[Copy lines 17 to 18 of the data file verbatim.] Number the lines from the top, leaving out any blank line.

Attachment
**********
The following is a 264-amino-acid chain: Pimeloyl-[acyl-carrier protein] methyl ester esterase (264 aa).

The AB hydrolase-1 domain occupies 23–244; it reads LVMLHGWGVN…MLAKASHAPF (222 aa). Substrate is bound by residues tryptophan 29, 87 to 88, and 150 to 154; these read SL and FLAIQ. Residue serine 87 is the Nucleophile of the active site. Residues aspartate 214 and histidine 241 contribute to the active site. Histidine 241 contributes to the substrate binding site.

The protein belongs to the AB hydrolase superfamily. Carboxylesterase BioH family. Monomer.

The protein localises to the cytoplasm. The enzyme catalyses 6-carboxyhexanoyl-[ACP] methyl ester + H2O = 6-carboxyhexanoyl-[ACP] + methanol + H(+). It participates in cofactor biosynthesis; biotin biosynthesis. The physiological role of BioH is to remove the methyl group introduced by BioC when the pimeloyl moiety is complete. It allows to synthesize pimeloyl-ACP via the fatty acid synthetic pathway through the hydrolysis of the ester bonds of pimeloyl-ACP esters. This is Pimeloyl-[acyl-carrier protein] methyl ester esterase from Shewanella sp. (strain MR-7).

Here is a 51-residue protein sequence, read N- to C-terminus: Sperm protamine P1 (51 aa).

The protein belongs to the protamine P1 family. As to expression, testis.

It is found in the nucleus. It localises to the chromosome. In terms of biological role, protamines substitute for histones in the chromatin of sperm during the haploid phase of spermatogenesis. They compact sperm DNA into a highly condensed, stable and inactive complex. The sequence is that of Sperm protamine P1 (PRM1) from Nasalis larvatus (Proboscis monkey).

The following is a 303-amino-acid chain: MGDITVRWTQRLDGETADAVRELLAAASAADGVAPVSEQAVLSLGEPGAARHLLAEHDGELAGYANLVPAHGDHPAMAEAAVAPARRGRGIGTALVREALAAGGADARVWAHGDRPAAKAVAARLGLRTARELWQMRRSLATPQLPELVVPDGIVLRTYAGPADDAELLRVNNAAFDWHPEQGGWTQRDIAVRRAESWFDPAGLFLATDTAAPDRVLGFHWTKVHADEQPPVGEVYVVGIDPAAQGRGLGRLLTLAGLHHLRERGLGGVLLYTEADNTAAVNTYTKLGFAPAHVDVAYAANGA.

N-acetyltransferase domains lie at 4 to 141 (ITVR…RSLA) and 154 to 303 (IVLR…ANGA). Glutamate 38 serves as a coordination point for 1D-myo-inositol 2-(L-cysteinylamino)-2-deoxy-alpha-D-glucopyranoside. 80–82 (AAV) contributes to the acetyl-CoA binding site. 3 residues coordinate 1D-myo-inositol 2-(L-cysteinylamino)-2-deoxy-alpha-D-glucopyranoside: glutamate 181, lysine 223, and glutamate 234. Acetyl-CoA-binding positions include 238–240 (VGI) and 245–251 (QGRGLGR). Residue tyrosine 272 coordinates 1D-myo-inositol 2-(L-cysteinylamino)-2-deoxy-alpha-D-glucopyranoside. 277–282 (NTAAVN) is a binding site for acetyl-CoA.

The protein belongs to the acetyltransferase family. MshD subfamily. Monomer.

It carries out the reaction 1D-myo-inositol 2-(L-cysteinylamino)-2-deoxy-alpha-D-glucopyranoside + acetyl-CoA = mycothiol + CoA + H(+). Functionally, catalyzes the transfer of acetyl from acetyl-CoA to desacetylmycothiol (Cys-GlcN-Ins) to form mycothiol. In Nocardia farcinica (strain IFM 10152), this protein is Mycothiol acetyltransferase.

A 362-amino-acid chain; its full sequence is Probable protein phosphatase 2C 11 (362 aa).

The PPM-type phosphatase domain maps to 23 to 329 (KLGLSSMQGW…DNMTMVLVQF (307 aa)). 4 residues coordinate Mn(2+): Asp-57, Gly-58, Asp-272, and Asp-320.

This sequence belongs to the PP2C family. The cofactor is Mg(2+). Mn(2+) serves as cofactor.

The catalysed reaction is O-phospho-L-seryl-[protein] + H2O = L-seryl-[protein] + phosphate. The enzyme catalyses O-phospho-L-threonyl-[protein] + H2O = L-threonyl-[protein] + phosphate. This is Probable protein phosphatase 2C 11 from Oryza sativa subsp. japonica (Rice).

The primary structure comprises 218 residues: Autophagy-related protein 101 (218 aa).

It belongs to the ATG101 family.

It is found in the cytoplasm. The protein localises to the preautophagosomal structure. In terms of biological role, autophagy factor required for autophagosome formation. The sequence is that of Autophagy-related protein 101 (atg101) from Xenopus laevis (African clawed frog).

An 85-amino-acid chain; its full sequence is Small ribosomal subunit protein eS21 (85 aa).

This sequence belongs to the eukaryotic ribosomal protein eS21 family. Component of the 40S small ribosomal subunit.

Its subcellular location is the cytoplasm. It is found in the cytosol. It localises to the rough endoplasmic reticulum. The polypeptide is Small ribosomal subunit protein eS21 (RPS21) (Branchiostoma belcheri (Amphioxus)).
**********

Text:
It belongs to the ATG101 family.

It is found in the cytoplasm. The protein localises to the preautophagosomal structure. In terms of biological role, autophagy factor required for autophagosome formation. The sequence is that of Autophagy-related protein 101 (atg101) from Xenopus laevis (African clawed frog).